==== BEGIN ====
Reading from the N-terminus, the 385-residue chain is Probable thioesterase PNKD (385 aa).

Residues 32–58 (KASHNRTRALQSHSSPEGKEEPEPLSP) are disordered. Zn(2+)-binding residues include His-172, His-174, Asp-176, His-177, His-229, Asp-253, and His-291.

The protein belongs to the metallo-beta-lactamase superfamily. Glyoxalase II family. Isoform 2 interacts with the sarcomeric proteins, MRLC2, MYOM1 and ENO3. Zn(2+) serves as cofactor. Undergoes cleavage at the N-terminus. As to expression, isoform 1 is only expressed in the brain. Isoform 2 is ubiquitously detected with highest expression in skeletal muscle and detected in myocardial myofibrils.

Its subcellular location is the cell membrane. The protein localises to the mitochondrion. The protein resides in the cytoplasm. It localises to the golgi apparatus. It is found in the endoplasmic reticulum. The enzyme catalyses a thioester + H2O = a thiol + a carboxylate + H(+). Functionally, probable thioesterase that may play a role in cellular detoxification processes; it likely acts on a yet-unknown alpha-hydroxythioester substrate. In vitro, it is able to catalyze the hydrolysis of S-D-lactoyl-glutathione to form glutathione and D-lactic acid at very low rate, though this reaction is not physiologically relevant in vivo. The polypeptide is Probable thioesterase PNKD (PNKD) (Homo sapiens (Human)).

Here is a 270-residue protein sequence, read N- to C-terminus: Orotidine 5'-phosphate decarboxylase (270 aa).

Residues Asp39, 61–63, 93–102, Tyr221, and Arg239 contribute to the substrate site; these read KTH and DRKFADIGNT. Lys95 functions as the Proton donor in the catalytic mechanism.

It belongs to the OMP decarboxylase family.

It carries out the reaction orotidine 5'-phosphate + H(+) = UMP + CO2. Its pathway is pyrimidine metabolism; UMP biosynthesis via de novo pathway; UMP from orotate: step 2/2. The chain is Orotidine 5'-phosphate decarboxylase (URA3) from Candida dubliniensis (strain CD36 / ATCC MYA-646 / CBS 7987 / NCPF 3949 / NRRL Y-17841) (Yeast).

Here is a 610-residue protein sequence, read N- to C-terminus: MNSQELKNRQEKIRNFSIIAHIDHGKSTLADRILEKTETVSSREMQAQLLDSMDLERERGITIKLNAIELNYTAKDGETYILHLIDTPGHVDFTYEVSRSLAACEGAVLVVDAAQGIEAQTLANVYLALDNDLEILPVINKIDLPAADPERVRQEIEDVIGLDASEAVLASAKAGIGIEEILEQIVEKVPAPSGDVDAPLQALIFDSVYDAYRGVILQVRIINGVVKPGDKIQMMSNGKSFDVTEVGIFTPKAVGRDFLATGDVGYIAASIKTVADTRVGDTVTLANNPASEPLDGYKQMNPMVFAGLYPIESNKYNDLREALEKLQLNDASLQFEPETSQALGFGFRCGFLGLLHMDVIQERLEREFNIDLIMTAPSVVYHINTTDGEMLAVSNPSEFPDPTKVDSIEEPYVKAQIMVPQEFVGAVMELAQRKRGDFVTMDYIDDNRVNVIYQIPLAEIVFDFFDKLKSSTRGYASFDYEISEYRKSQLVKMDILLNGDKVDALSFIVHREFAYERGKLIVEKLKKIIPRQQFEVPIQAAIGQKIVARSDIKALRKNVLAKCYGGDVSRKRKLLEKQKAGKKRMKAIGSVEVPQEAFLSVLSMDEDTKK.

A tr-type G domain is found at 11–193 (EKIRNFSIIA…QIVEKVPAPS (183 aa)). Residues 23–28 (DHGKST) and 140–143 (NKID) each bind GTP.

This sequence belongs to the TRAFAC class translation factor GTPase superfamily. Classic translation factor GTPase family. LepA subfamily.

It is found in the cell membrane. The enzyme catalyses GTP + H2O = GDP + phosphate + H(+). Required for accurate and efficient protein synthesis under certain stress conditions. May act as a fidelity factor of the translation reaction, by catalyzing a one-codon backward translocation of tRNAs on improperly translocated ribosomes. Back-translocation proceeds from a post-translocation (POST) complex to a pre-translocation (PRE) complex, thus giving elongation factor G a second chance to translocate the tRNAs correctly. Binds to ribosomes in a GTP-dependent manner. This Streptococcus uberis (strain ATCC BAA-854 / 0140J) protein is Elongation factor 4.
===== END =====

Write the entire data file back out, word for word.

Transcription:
Reading from the N-terminus, the 385-residue chain is Probable thioesterase PNKD (385 aa).

Residues 32–58 (KASHNRTRALQSHSSPEGKEEPEPLSP) are disordered. Zn(2+)-binding residues include His-172, His-174, Asp-176, His-177, His-229, Asp-253, and His-291.

The protein belongs to the metallo-beta-lactamase superfamily. Glyoxalase II family. Isoform 2 interacts with the sarcomeric proteins, MRLC2, MYOM1 and ENO3. Zn(2+) serves as cofactor. Undergoes cleavage at the N-terminus. As to expression, isoform 1 is only expressed in the brain. Isoform 2 is ubiquitously detected with highest expression in skeletal muscle and detected in myocardial myofibrils.

Its subcellular location is the cell membrane. The protein localises to the mitochondrion. The protein resides in the cytoplasm. It localises to the golgi apparatus. It is found in the endoplasmic reticulum. The enzyme catalyses a thioester + H2O = a thiol + a carboxylate + H(+). Functionally, probable thioesterase that may play a role in cellular detoxification processes; it likely acts on a yet-unknown alpha-hydroxythioester substrate. In vitro, it is able to catalyze the hydrolysis of S-D-lactoyl-glutathione to form glutathione and D-lactic acid at very low rate, though this reaction is not physiologically relevant in vivo. The polypeptide is Probable thioesterase PNKD (PNKD) (Homo sapiens (Human)).

Here is a 270-residue protein sequence, read N- to C-terminus: Orotidine 5'-phosphate decarboxylase (270 aa).

Residues Asp39, 61–63, 93–102, Tyr221, and Arg239 contribute to the substrate site; these read KTH and DRKFADIGNT. Lys95 functions as the Proton donor in the catalytic mechanism.

It belongs to the OMP decarboxylase family.

It carries out the reaction orotidine 5'-phosphate + H(+) = UMP + CO2. Its pathway is pyrimidine metabolism; UMP biosynthesis via de novo pathway; UMP from orotate: step 2/2. The chain is Orotidine 5'-phosphate decarboxylase (URA3) from Candida dubliniensis (strain CD36 / ATCC MYA-646 / CBS 7987 / NCPF 3949 / NRRL Y-17841) (Yeast).

Here is a 610-residue protein sequence, read N- to C-terminus: MNSQELKNRQEKIRNFSIIAHIDHGKSTLADRILEKTETVSSREMQAQLLDSMDLERERGITIKLNAIELNYTAKDGETYILHLIDTPGHVDFTYEVSRSLAACEGAVLVVDAAQGIEAQTLANVYLALDNDLEILPVINKIDLPAADPERVRQEIEDVIGLDASEAVLASAKAGIGIEEILEQIVEKVPAPSGDVDAPLQALIFDSVYDAYRGVILQVRIINGVVKPGDKIQMMSNGKSFDVTEVGIFTPKAVGRDFLATGDVGYIAASIKTVADTRVGDTVTLANNPASEPLDGYKQMNPMVFAGLYPIESNKYNDLREALEKLQLNDASLQFEPETSQALGFGFRCGFLGLLHMDVIQERLEREFNIDLIMTAPSVVYHINTTDGEMLAVSNPSEFPDPTKVDSIEEPYVKAQIMVPQEFVGAVMELAQRKRGDFVTMDYIDDNRVNVIYQIPLAEIVFDFFDKLKSSTRGYASFDYEISEYRKSQLVKMDILLNGDKVDALSFIVHREFAYERGKLIVEKLKKIIPRQQFEVPIQAAIGQKIVARSDIKALRKNVLAKCYGGDVSRKRKLLEKQKAGKKRMKAIGSVEVPQEAFLSVLSMDEDTKK.

A tr-type G domain is found at 11–193 (EKIRNFSIIA…QIVEKVPAPS (183 aa)). Residues 23–28 (DHGKST) and 140–143 (NKID) each bind GTP.

This sequence belongs to the TRAFAC class translation factor GTPase superfamily. Classic translation factor GTPase family. LepA subfamily.

It is found in the cell membrane. The enzyme catalyses GTP + H2O = GDP + phosphate + H(+). Required for accurate and efficient protein synthesis under certain stress conditions. May act as a fidelity factor of the translation reaction, by catalyzing a one-codon backward translocation of tRNAs on improperly translocated ribosomes. Back-translocation proceeds from a post-translocation (POST) complex to a pre-translocation (PRE) complex, thus giving elongation factor G a second chance to translocate the tRNAs correctly. Binds to ribosomes in a GTP-dependent manner. This Streptococcus uberis (strain ATCC BAA-854 / 0140J) protein is Elongation factor 4.